It is imperative to mention that the gory clashes with farmers in the Southwest or Middle Belt aren’t entirely a matter of religion or region. They are simply age-long farmer/herder clashes. This is because cattle herding Fulanis are mostly neither Muslims nor Christians. Their religion is mainly the welfare of their cattle.

Besides, the cattle-herding Fulanis don’t recognize Nigeria’s prevailing geopolitical demarcations. That is, they are invariably not Northerners.

The Fulanis who have lived in the South for ages do not see themselves as Northerners living in the region. They have lived there prior to the amalgamation of the different Nigerian regions into a nation-state. Ideas of Southern Nigeria and Northern Nigeria are strange to the Fulani herder and have little or no meaning for him. That is why they are referred as transhumant pastoralists.

The Fulani people are the most widely dispersed ethnic group in West Africa. Although they dominate the cattle herding trade, they are not all cattle herders, and most cattle herders aren’t violent and murderous. Nor are all cattle herders Fulani. The Fulani nomads who destroy communities not only in Nigeria but throughout West Africa, do not have any sense of affinity with any modern nation-state. They are largely untouched by the impact of modernity, and feel they owe no allegiance to any overarching primordial, regional or religious identity.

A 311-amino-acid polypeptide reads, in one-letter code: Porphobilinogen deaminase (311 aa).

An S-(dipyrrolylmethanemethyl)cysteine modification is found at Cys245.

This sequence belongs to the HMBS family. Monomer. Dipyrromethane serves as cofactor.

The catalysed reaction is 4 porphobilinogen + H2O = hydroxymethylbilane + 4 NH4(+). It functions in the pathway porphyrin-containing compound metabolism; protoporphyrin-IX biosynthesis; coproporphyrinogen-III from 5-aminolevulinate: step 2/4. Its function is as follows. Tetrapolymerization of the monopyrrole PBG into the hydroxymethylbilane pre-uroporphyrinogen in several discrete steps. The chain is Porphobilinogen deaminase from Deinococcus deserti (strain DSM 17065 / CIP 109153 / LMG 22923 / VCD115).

But there are also other Fulani herders who plant roots in communities and live peacefully with their hosts. They are different from the blood-thirsty, marauding citizens without frontiers who inflict violence on farming communities, not only in the Southwest, but also across West Africa.

The media has to state clearly between the two when they criminalize Fulani herdsmen. People must understand that it is the herders with no sense of geographic rootedness that are perpetrating the crimes in the region of the Southwest and not the bucolic Fulani herders, who live peacefully in their host communities.

Meanwhile, the general rhetoric from detractors and critics of the president has always been that he has failed Nigeria and her people. And now that the opportunity to further discredit him has presented itself they are having a field day. Philosophers consider this the Ad Hominem or “At the Person” Fallacy. Because one does not like a person, they are judged from the bias and sentiments of the other person’s paradigm, while refusing to acknowledge any significant argument, contribution or stride of that individual in question.

Some of the people who lampoon the president and resort to criminalizing his ethnic group at every slight opportunity nurse the animosity largely because their position that he has failed runs contrary to what is obtainable in objective reality.

Such things as Nigeria’s insecurity are latched upon but then according to Onochie, “an international “ombudsman” organization, released statistics showing that in spite of security challenges, Nigeria is safer under this government than the previous.”